It' s a really odd feeling when you live in a vast country like Australia, with thousands of kilometres of empty interior, no land borders and not many people, to discover the smaller countries of Europe. There were countries like Slovenia, Belgium, Switzerland and the Netherlands that we could easily have driven across in a day - and sometimes did. But even they were big compared to the tiny Principalities. During our travels we passed through, and occasionally stopped for a coffee or a meal in, Monaco and Luxembourg but even those were bigger than the Vatican.
Some land areas in square km to put that in context:
These Swiss Guards (it must have been the day they were washing those colourful uniforms) were there to make sure you were reminded that you were entering a foreign country.
We decided to see St Peters first. As you'd expect, it is big - compare the statues on the roof with the people below. It was an unseasonably stifling, sticky, hot May day continuing the heat wave that started back in Buonconvento with our legally unavailable air-conditioning. The line was not incredibly long - but moved incredibly slowly. When we finally got to the head of the queue after over an hour they were conducting a security check - very slowly but not particularly well.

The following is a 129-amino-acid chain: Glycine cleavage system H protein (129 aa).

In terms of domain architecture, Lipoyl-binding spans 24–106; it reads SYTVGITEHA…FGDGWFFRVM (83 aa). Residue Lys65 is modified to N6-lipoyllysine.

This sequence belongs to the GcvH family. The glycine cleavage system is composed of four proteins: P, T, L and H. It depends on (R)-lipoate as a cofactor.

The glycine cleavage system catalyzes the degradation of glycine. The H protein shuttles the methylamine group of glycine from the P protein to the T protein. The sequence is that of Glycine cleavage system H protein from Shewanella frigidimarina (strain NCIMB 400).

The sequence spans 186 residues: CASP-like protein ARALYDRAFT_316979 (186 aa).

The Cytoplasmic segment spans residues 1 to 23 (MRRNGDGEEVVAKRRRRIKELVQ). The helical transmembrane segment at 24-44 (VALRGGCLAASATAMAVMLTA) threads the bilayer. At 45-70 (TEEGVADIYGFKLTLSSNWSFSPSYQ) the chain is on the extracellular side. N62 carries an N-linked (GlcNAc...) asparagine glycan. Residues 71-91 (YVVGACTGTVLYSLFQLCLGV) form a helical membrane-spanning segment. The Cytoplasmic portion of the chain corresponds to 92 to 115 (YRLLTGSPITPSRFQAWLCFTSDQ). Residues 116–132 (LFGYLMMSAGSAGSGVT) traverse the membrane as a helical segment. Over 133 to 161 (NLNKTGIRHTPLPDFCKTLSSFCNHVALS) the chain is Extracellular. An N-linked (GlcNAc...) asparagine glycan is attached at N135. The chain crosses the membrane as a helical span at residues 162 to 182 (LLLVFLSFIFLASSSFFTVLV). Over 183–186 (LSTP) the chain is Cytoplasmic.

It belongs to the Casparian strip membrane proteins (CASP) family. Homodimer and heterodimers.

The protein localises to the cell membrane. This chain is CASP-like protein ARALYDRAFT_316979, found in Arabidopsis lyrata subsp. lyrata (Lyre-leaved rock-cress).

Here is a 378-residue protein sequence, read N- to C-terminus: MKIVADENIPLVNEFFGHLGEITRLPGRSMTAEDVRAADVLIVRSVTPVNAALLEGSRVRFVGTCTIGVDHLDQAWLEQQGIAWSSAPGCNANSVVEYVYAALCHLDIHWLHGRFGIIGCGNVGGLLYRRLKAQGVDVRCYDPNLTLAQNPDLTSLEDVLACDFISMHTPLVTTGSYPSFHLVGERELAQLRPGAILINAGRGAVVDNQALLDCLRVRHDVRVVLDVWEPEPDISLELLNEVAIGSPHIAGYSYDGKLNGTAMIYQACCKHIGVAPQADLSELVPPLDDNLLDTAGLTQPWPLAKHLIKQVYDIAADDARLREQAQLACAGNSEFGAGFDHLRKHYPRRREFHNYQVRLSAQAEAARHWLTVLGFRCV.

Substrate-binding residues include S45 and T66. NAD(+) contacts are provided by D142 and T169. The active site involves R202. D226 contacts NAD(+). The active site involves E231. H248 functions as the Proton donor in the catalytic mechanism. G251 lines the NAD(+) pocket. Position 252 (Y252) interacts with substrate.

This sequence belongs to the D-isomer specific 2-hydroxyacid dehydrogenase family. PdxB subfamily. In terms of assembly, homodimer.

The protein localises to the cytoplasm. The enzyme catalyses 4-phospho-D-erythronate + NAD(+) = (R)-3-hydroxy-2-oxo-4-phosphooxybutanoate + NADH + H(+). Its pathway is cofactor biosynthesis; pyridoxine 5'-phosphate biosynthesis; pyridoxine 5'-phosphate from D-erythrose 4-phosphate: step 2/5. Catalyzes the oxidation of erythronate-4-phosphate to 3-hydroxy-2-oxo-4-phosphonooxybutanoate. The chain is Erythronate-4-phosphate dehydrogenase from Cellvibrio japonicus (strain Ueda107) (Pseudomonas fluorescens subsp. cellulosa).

We finally passed security and asked the guard where the Ladies facilities were; he pointed to a doorway and opened a gate for her to go through, so I waited outside. When she came back the same guard made it clear that we were now outside security and had to go back to the start of the queue. It's just as well I'm an atheist; if I had been a believer a bolt of lightning would have struck me immediately for what I was leaving unsaid about St Peters and it's staff at that moment. But sanity prevailed and I said nothing - thankfully the queue had become shorter second time around. The guard was alive and well later as we left - so it must be true - atheist's prayers aren't answered.
By the time we left St Peters we were cutting it fine to see the Vatican Museum and the Sistine Chapel. For some reason, instead of providing direct access from St Peters we had to walk from one side of the country to the other - literally - to get to the entry; it led to our viewing being a bit rushed.Some of the photographs were damaged later - but even so, that visit is etched in my mind. Those magnificent, opulent, gorgeous and fascinating ceilings. I wanted to lie on my back and stare up. Of course, I didn't, but I did leave with a sore neck.
The art and other objects on the walls were also interesting, especially the ancient maps, but it was the ceilings I remember today - culminating, of course, in the Sistine Chapel.
I left musing on genius; with the enormous strides in all the sciences, and a population over ten times the world of Michelangelo, Leonardo Da Vinci and Galileo, it seems strange that we don't also have ten times the number of people of true genius. There are probably more than Hawking and Einstein, but I doubt we could come up with thirty or forty over the past 150 years. And I find it difficult to include many of the modern paintings I've seen in the same category as Michaelangelo, Da Vinci, and the other masters of pre-industrial times; but then, as I said previously - I'm probably a philistine.